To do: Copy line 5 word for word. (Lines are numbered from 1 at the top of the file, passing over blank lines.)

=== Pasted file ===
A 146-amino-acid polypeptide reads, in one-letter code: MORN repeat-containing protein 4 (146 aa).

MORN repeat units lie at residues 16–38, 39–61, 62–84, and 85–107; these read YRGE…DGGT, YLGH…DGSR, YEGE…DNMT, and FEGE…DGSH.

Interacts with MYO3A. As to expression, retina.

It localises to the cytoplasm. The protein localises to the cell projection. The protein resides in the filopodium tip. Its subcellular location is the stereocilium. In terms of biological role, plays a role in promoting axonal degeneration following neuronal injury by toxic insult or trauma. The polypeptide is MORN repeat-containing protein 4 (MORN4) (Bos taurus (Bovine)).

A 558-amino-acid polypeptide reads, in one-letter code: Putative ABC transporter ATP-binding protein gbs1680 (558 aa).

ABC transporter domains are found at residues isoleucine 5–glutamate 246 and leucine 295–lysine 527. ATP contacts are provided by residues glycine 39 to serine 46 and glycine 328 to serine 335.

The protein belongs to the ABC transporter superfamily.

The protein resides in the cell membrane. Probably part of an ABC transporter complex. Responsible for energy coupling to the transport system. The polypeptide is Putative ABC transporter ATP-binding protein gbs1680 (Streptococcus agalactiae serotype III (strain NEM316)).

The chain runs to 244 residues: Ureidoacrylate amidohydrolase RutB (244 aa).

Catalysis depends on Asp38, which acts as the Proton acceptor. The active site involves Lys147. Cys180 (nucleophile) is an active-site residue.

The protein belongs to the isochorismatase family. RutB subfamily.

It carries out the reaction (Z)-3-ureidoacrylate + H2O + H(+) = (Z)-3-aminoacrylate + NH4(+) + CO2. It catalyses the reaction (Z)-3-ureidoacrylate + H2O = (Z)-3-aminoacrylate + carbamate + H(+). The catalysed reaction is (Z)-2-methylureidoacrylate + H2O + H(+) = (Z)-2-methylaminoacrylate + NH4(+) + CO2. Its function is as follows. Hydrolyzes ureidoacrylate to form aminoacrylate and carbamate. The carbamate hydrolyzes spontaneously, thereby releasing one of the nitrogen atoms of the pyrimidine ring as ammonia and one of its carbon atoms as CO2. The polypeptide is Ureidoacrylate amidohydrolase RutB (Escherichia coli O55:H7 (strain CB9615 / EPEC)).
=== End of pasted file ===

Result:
A 558-amino-acid polypeptide reads, in one-letter code: Putative ABC transporter ATP-binding protein gbs1680 (558 aa).